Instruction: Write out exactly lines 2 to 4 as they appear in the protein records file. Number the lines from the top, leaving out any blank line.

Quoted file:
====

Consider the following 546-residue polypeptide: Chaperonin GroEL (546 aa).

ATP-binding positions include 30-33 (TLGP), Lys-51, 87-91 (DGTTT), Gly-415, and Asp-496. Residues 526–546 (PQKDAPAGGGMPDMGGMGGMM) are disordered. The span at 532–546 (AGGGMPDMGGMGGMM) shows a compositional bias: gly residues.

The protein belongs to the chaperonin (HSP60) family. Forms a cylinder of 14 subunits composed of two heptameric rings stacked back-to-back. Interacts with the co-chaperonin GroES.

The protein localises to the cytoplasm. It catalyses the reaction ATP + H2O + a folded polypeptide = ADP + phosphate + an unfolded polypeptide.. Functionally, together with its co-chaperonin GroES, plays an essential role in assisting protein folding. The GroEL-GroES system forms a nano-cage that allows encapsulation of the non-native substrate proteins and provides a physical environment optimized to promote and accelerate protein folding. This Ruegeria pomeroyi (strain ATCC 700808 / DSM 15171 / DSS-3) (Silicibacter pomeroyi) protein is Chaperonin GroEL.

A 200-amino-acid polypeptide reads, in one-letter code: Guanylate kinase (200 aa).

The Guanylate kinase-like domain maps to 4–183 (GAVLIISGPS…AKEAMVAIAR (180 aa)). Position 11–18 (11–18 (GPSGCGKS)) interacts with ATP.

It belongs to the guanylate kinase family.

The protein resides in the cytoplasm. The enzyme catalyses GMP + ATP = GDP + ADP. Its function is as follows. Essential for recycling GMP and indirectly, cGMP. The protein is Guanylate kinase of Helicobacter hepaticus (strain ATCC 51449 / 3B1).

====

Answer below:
ATP-binding positions include 30-33 (TLGP), Lys-51, 87-91 (DGTTT), Gly-415, and Asp-496. Residues 526–546 (PQKDAPAGGGMPDMGGMGGMM) are disordered. The span at 532–546 (AGGGMPDMGGMGGMM) shows a compositional bias: gly residues.

The protein belongs to the chaperonin (HSP60) family. Forms a cylinder of 14 subunits composed of two heptameric rings stacked back-to-back. Interacts with the co-chaperonin GroES.

The protein localises to the cytoplasm. It catalyses the reaction ATP + H2O + a folded polypeptide = ADP + phosphate + an unfolded polypeptide.. Functionally, together with its co-chaperonin GroES, plays an essential role in assisting protein folding. The GroEL-GroES system forms a nano-cage that allows encapsulation of the non-native substrate proteins and provides a physical environment optimized to promote and accelerate protein folding. This Ruegeria pomeroyi (strain ATCC 700808 / DSM 15171 / DSS-3) (Silicibacter pomeroyi) protein is Chaperonin GroEL.